low end theories

i love bass. any playback system that can't adequately reproduce some kind of bass is, to me, a piece of crap. music devolving into ringtones made for tinny phone and computer speakers distresses me. i don't believe everyone needs a club or concert system to enjoy music, but some kind of happy medium should be the standard. unfortunately, that's not in my control. but our recording quality is.

in the past, my love of bass has cost me. more bass often means less volume (at least, the way we hear volume). it also means more sonic confusion. you can't have downtuned samples, deep kick drums, sludgy bass guitar, and rumbling sound effects all at once. at least, not without compromises.

so much of the time spent working on this album, as i've said before, has been involved in tackling engineering issues. a big one has been dealing with bass. several songs have multiple bass guitars and bass synths, as well as slightly different kick drums. then there's trying to even out the volume on bass parts that sweep up high on the neck (louder) as well as play low (quieter), and trying to get the bottom notes of a 5-string bass or a rumbling explosion to resonate without destroying speakers. and of course making all these things sound good and loud at the same time.

learning different techniques to make sense of all the murk has been illuminating and time-consuming. it's also not an exact science, at least not at my level of knowledge. just when i think "that kick drum's solved the issue, it punches straight through the bass now", i realize "it's tuned way too high, it's like a toy electronic drum", and it has to be replaced.

another danger is in focusing too much on the bass, consequently making the music bottom-heavy. pushing a frequency ends up pushing volume, so that has to be compensated for.

in the end, i have to believe it's worth it, since even unmastered versions of the new songs sonically blow away anything we've released so far. one song has been previewed at a club, and held its own next to commercially released tracks. which, from a recording/engineering standpoint, is all you can hope for.


i'll have nothing, thanks

sometimes creating is knowing when to leave something out. after multiple sessions with both electric and acoustic guitars for a new song, i found myself more frustrated than ever. nothing i played truly added anything to the music except more sounds filling up space. in addition, the organic quality of guitar and the prettiness of the acoustic in particular, took away from the cold, stark feeling the song was supposed to have.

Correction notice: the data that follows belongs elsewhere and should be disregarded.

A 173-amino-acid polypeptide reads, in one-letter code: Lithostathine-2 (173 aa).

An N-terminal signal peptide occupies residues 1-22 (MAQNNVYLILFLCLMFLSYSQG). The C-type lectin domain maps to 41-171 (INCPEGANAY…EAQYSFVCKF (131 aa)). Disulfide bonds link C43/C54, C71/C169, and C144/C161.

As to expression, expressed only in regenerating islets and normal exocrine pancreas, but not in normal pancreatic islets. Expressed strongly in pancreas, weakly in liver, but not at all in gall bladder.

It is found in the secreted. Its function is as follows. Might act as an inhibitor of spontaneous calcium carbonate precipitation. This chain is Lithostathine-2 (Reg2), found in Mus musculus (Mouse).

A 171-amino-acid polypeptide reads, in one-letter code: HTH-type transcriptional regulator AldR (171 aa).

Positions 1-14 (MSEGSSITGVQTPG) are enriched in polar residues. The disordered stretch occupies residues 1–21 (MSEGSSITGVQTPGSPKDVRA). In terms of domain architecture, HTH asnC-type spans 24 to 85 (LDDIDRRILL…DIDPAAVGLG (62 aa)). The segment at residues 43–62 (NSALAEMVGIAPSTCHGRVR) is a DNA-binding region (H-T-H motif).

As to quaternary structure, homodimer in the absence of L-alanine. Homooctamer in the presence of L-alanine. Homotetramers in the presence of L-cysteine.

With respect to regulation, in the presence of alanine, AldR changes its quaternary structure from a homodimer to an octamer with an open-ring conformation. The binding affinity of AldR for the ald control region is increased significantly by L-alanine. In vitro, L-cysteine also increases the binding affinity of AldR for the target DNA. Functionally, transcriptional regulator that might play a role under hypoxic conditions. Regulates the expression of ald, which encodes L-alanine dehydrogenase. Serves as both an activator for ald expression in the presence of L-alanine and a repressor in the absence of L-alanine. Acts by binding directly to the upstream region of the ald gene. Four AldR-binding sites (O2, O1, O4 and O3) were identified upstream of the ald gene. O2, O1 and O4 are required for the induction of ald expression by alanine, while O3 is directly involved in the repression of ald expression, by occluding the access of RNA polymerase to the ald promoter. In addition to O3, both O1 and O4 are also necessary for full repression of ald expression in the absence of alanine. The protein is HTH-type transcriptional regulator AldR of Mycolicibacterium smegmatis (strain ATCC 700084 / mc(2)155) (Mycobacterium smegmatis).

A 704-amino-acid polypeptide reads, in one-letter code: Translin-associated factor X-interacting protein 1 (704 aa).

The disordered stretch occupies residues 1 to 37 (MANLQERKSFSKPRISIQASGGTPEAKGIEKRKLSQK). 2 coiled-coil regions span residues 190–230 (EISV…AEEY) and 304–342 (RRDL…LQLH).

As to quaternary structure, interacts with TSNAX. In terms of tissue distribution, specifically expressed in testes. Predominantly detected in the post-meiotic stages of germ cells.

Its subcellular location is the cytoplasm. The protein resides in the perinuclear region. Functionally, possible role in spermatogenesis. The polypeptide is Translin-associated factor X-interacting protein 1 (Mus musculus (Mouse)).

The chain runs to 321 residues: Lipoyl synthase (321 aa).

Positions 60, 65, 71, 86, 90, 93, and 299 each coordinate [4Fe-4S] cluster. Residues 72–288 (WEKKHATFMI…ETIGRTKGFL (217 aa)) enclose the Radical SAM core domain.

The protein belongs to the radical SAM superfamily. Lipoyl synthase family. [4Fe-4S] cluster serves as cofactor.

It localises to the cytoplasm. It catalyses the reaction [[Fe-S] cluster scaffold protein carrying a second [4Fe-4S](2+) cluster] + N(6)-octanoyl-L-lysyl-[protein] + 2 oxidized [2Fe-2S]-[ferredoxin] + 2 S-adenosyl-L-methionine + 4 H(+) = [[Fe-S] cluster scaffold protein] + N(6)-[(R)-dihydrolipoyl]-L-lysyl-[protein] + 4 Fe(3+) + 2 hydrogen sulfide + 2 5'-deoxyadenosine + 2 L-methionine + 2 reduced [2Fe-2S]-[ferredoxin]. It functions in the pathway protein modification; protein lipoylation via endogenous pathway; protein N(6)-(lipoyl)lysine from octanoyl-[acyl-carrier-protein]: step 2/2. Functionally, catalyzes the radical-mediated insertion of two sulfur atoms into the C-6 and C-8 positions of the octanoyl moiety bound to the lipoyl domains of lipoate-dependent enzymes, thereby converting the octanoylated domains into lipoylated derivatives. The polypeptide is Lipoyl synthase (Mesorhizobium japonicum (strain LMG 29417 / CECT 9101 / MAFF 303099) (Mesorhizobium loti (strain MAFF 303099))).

and then the obvious hit me: no guitar was needed.

it's a strange thing to think of myself as being one thing, such as a guitarist. but since it's what i play in the band live, i'd begun to put myself in that box. if there was no guitar, what would i do? i wasn't thinking that consciously, but it must have been affecting my insistence on trying to force a part for an instrument that didn't need to be there.

the other issue one faces as a producer is the overall album feel and flow. the state of things towards the end of an album's recording sessions is different from the beginning. you start seeing the connections between tracks and recurring patterns. not just the ones added intentionally, but also by accident, and by influence.

the longer this album has taken, the more frustrated i've become. that frustration leads to a desire for harder, angrier music. that, combined with attempting to make sure the sound isn't all over the map, has led to changes in arrangement and mixing.

for example, "secondhand daylight" was initially written, recorded, and even performed live with acoustic guitar as the main instrument. it's ended up with no acoustic guitar, and sparse and ethereal electrics added. synths were mixed louder, and vintage beat boxes replaced the acoustic drum sounds i originally used. finally, scott's excellent viola sample solo was pulled out of a section that needed to feature bryin's spaced-out noise guitar. that same section was based on a huge effected drum machine loop which itself was long ago removed, and ended up being the intro to a different song.

bryin himself can sometimes be the foil that leads to these kinds of decisions. he can affect a song without touching a piece of gear by asking "what are you trying to do?" or "why do it that way?"

the answers to these questions lead to better solutions than simply banging my head against a wall. especially if the wall isn't even mic'ed.